For specific games, I agree with you: long-running games like Intervention, or WOTG back in the day, need some kind of handbook/tutorial/summary to better ease new players into things. It's unreasonable to expect a new player to read everything that has transpired thus far, and it's taxing on the GM to have to explain everything again and again to each new player. So yes, if you need one, you should write one.

    For the RPF at large, I think we already have enough literature on how to play.
  13. DarkLordoftheFins Force Ghost

    Member Since:
    Apr 2, 2007
    star 4
    Well, first of all I strongly believe that those rulebooks are NOT very attractive to players, yet any GM has the right to write one if he feels like he needs it. I certainly never felt anything but the standard rules were needed to get the most out of my players. Creativity is not found in rules . . . concerning roleplaying and life in general. That is my humble take on it as someone who spends his life with rules.

    Bravo, your Intervention is probably a bit of a special case here. You guys love rules and you have a lot of them. No problem or critic, but it is totally understandable to have a "rulebook" at some point. Also the amount of rules might tie in with your last topic of recruiting new players, which is considerably harder if you have "to go through rules" with them just to get them playing. And that is my final argument against them. They are newbie unfriendly because they give people the idea they have to study to play, instead of "they have to enjoy wrting and spend time" to play. Any barrier to enter a game must be reviewed carefully by a GM concerning it´s necessity. Because players make games and players join games they feel comfortable joining.Rules make people uncomfortable because you can never guarantee you keep true to all of them, if you do not know them by heart.

    A "general" rulebook would not make sense either, if we have so many games not easy to categorize. So those games would need to begin with "the general rulebook written by Ramza III. does not apply to this game"? No, I think that is a bit too much. If I wanna start a new game (hypothetically, I don´t plan to do so) I don´t wanna read a lot of rules about it or keep it within the boundaries of any kind of rules . . . I can handle a game without them. Everybody can.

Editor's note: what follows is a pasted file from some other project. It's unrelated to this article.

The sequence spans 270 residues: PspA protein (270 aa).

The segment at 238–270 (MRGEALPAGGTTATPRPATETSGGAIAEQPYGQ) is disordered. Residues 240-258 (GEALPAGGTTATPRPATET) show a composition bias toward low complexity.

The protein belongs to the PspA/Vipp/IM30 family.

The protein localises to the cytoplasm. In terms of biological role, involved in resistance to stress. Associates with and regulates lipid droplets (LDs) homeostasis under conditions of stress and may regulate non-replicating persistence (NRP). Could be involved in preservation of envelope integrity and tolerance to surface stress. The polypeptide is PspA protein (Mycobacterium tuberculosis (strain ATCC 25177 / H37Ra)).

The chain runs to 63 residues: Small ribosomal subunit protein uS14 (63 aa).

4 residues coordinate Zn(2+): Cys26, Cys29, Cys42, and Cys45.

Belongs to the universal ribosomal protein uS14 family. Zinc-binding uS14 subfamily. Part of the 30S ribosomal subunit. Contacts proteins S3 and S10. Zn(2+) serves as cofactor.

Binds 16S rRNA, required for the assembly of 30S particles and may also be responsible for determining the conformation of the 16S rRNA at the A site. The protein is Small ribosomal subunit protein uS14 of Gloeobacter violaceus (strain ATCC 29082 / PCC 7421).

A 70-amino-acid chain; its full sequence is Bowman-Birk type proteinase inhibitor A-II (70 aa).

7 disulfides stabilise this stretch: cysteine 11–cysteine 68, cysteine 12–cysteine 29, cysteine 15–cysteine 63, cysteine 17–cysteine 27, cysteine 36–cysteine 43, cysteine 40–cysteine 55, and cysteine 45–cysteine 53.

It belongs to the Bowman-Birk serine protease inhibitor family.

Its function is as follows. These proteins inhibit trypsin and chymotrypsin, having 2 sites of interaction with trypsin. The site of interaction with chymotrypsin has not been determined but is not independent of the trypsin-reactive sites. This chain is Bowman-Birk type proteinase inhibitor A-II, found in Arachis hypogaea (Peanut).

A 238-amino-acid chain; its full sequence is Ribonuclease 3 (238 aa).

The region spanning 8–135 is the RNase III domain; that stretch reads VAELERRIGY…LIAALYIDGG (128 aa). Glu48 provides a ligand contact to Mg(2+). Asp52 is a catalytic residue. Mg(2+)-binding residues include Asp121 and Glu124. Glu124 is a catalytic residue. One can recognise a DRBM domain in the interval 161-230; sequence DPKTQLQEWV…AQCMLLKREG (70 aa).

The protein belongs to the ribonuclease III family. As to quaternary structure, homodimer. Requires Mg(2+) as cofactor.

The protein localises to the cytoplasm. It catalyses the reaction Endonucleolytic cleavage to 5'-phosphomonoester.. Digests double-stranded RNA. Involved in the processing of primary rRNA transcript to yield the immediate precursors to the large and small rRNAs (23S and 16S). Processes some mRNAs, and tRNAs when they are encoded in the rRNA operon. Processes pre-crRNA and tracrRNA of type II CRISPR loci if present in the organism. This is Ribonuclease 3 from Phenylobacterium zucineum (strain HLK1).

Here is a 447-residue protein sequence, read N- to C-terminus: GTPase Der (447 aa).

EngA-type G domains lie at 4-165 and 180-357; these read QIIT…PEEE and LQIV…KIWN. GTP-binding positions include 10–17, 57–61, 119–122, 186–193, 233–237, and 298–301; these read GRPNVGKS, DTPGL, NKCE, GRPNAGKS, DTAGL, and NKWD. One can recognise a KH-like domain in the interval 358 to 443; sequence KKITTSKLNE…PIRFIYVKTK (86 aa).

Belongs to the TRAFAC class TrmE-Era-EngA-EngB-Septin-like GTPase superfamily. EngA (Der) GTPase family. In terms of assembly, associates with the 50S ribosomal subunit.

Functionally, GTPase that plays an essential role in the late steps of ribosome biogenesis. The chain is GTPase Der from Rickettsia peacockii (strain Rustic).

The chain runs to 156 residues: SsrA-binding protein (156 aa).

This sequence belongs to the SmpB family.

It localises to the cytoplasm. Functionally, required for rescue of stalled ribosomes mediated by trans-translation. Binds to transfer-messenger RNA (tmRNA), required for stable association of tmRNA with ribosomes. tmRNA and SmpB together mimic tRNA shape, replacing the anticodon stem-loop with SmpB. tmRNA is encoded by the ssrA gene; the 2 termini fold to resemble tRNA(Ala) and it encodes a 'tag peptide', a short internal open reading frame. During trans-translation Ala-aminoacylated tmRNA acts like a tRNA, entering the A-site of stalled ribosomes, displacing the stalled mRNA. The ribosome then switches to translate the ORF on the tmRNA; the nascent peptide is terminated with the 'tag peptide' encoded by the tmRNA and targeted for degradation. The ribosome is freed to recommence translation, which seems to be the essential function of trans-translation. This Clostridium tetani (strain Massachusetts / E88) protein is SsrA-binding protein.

So that´s my opinion, which is of course limited and based on my little experience as subjective as it is. But I really think to keep everything obligational as short and rudimentary as possible is actually the right way to do it.

    I strongly believe everything you need to tell can be summarized on one sheet. We could use such a sheet one day, though.
  14. Bravo Force Ghost

    Member Since:
    Sep 10, 2001
    star 6
    Specific games.

    I don't mean the handbook to replace the easy to find (and read) rules of the game. More so, if a player has a specific question or we run into a debate OOG over a event in the game, we have the handbook to fall back on as the final word and not the Game Master's feelings on the issue (unless required). Or, if I am out of town, I can safely assume that Intervention's staff has the resources they need to handle any problem that may arise.
    Last edited by Bravo, Jan 11, 2013
  15. DarkLordoftheFins Force Ghost

    Member Since:
    Apr 2, 2007
    star 4
    Well, to answer you honestly and straight . . . are your Co-GMs so bad you need to hand ressources to them to make a decision? I got no idea who is the "staff" of your game, but I would assume they are smart guys and have experienI actually always feel they are a direct breach of RULE 1 of most games: GM word is law. Which is btw a rule which . . . from the lawyer side of things . . . makes all other rules unnecessary.ce in the "art of RPing", so if someone Godmods they can identify it and intervene in your absence. Why write a book for them? You are out of town they take over with GM authority. I find the idea of Player X desperatly going through the pages of his handbook to find a solution to the players latest question, because he can´t reach you . . . a bit strange.